Strength Weight Training: Anything and Everything II

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go you pups

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I still don't buy the argument that trap bars are as dangerous. You aren't going to be "flapping about in the wind" with them unless, as you say, you're ego lifting - you'd have to be tremendously reckless to screw them up.

The consensus is that it's easier to teach and perform trap-bar deadlifts than conventional deadlifts. Although you could strongly argue they aren't better, they are a perfectly viable alternative for non-competitive lifters to conventional as far as I can tell.

As for the SSB bar, some argue that not only is it fine for non-competitors, but even professionals could use them 90% of the time.


You can still get crazy stupid strength using a trap-bar and SSB bar, I'd wager.
Apparently the Swiss bar helps people with dodgy shoulders bench without discomfort also, so in ways it has similarities with a SSB in helping the shoulders out. Though my shoulders are ok on bench, it would be a good alternative to use instead of hitting dumbbells.

Tbf all 3 of a swiss bar, SSB and trap bar is high on my buy list over summer, swiss and trap bars due to versatility, SSB because my shoulder flexibility stinks and will take months to loosen up with physio, but it'll be easier to do split squats and good mornings with (haven't bothered as my current squat rack is too low to back squat, so only front squatted in it with light weight, though will be buying a new rack over the weekend, so will need to start stretching the shoulders out properly again)
 

showdownhero

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I still don't buy the argument that trap bars are as dangerous. You aren't going to be "flapping about in the wind" with them unless, as you say, you're ego lifting - you'd have to be tremendously reckless to screw them up.

The consensus is that it's easier to teach and perform trap-bar deadlifts than conventional deadlifts. Although you could strongly argue they aren't better, they are a perfectly viable alternative for non-competitive lifters to conventional as far as I can tell.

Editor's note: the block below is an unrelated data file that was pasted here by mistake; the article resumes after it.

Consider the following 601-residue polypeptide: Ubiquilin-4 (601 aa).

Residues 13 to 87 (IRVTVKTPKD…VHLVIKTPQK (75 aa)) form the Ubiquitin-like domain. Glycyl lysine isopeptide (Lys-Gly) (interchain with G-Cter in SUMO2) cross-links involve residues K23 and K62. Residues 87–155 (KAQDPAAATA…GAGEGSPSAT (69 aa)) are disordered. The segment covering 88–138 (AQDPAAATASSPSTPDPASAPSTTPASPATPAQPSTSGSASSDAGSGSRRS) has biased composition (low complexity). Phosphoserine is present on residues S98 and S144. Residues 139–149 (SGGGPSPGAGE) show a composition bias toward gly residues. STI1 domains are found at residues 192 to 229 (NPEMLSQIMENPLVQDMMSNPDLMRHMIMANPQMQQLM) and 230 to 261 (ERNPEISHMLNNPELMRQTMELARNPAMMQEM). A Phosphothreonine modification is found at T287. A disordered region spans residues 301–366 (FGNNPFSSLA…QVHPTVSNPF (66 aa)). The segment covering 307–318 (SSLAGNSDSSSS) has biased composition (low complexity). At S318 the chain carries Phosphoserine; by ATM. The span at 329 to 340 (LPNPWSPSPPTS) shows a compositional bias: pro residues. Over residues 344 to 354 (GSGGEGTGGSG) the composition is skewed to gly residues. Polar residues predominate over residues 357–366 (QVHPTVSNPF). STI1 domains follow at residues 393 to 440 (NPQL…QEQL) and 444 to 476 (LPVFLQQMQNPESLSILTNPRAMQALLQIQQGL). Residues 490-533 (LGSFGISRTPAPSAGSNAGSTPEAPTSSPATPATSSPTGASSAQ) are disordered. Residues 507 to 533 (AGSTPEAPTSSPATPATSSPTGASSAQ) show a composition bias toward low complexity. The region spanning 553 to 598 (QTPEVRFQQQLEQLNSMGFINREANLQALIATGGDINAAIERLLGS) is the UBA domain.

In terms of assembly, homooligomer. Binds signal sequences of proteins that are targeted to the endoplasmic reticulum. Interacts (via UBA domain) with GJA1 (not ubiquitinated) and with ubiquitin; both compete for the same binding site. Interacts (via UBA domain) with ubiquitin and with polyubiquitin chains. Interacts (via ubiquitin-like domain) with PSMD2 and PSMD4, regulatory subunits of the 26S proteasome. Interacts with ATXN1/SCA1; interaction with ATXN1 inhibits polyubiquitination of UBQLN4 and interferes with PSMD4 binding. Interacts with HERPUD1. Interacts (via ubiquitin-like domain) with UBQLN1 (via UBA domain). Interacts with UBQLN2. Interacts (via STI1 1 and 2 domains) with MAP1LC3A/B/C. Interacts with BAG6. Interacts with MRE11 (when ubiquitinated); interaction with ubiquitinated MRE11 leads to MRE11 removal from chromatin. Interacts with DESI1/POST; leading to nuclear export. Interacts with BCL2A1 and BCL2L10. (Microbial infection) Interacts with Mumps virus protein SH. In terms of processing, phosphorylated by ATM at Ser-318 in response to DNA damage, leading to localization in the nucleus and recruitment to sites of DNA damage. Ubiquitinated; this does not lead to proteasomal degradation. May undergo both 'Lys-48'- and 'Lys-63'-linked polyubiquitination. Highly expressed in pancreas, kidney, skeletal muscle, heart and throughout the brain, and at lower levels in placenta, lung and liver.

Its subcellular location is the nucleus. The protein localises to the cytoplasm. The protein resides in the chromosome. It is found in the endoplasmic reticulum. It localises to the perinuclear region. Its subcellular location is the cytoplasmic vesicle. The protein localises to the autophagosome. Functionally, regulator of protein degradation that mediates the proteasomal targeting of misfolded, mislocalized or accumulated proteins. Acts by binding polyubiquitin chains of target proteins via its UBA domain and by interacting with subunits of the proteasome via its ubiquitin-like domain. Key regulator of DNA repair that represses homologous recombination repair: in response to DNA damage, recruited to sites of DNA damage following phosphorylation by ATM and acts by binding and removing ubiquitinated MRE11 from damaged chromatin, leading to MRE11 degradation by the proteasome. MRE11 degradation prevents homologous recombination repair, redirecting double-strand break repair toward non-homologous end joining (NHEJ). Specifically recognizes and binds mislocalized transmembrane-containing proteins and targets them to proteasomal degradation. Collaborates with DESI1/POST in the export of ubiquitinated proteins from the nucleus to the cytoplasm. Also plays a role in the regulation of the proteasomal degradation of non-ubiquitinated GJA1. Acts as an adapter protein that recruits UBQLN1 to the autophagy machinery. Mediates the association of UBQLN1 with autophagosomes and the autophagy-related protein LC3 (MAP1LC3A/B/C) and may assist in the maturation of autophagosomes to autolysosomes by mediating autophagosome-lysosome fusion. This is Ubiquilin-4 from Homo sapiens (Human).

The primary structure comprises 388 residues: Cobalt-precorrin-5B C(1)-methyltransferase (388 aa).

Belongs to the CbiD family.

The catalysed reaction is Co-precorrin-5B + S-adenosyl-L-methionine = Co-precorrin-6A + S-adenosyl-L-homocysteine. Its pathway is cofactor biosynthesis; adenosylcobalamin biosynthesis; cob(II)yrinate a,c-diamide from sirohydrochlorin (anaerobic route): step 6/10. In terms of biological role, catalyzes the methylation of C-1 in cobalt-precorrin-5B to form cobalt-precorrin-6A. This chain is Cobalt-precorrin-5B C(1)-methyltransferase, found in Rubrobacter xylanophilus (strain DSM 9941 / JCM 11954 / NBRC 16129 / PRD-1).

As for the SSB bar, some argue that not only is it fine for non-competitors, but even professionals could use them 90% of the time.


You can still get crazy stupid strength using a trap-bar and SSB bar, I'd wager.
This all started because you made the following claim

Yeah, I'm not surprised AFL clubs probably steer clear of conventional squats and deadlifts because of the increased risk of injury.
With the amount of professional oversight AFL players receive in a weights room. This is patently false statement. There is no greater risk of injury when performing a properly executed deadlift with a barbell than with a trapbar, same goes for SSB.

A lift being “easier to teach” newbies, means very little when put in the context of a strength and conditioning program of an AFL player.

As I said previously I can think of plenty of reasons why AFL players wouldn’t be using barbells to squat and deadlift but “the increased risk of injury” is most definitely not one of them.
 

Coolangatta

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Yeah, I understand, it wouldn't make a difference for AFL players and other professional athletes, but for the general population, I think it would because I doubt most people are lifting with great form, myself included. Maybe it wouldn't matter much for the SSB bar, but your lifts would have to be pretty f*n bad to get injured with the trap bar, but I don't think conventional DLs are "easy" to do.
 

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Drumroe

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Could just simplify it to this:

For athletes the goal of the deadlift is to produce speed, force and power and the trap bar allows for greater outputs, so why would you use a straight bar? I really see very minimal need for athletes to do straight bar deads.

Essentially the last couple points in this article.




Sent from my CPH1979 using Tapatalk
 

Coolangatta

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Does that also apply to professional fighting? I mean, would it be advantageous to train for brute strength over athleticism, or would fighters be better off using the trap-bar instead? I only ask not because I'm a professional fighter but because my main motivation for lifting is not making myself an easy target for being attacked in public. It's not the only thing you can do or the best thing, but it surely helps. Is someone who can straight bar deadlift 220kg automatically going to have a combative advantage over someone who can straight bar deadlift 170kg, or is there a certain cut-off point for how useful raw strength is for defending yourself?
 

Andre